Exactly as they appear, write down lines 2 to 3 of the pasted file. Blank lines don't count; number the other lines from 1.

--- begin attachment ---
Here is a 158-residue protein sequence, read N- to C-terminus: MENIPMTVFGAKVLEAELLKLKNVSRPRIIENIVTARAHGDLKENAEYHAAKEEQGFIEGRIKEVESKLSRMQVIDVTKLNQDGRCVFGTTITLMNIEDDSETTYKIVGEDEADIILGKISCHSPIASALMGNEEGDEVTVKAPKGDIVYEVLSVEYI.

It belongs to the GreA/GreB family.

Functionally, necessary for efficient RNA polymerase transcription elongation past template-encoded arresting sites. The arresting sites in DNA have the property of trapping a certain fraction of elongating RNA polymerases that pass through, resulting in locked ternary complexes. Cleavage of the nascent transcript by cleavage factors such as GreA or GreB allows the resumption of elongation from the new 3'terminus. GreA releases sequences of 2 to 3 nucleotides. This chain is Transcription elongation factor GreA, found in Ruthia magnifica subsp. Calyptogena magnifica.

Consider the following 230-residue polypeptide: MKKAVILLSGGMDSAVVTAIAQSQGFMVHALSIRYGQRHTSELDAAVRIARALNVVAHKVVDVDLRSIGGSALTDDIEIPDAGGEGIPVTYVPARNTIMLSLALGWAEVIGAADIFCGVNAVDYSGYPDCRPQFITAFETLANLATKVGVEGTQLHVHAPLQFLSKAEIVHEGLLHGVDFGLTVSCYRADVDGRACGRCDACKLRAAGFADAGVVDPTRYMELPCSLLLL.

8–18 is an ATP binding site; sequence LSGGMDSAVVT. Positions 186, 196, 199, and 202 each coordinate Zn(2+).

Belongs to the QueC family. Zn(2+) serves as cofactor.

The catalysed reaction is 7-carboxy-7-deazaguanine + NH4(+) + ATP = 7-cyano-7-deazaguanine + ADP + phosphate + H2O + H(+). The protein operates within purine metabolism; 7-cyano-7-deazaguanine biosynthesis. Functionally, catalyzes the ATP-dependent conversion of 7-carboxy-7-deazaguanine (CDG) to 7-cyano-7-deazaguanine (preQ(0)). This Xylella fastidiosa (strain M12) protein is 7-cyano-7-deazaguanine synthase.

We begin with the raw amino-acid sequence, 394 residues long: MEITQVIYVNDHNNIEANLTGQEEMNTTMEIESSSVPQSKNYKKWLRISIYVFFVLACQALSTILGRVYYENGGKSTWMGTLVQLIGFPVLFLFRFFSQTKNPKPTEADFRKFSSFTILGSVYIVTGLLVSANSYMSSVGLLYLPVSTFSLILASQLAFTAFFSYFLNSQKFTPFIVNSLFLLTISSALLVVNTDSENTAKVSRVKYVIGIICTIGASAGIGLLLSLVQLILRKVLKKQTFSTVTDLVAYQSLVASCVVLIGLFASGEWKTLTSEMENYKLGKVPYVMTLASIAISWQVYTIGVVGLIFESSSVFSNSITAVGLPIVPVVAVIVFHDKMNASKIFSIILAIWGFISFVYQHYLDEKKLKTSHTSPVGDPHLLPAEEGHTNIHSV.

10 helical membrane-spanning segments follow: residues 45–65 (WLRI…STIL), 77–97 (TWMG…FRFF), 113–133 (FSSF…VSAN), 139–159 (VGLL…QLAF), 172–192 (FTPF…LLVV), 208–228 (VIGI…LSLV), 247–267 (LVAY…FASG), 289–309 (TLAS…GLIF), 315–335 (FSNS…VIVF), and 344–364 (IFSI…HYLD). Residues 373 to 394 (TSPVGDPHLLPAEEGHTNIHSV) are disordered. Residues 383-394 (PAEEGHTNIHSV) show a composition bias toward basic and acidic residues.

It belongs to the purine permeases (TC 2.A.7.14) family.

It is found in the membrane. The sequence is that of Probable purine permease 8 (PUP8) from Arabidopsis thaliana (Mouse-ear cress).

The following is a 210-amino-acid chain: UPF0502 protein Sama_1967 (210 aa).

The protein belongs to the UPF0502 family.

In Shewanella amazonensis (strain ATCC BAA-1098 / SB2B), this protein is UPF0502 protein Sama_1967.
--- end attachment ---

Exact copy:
It belongs to the GreA/GreB family.

Functionally, necessary for efficient RNA polymerase transcription elongation past template-encoded arresting sites. The arresting sites in DNA have the property of trapping a certain fraction of elongating RNA polymerases that pass through, resulting in locked ternary complexes. Cleavage of the nascent transcript by cleavage factors such as GreA or GreB allows the resumption of elongation from the new 3'terminus. GreA releases sequences of 2 to 3 nucleotides. This chain is Transcription elongation factor GreA, found in Ruthia magnifica subsp. Calyptogena magnifica.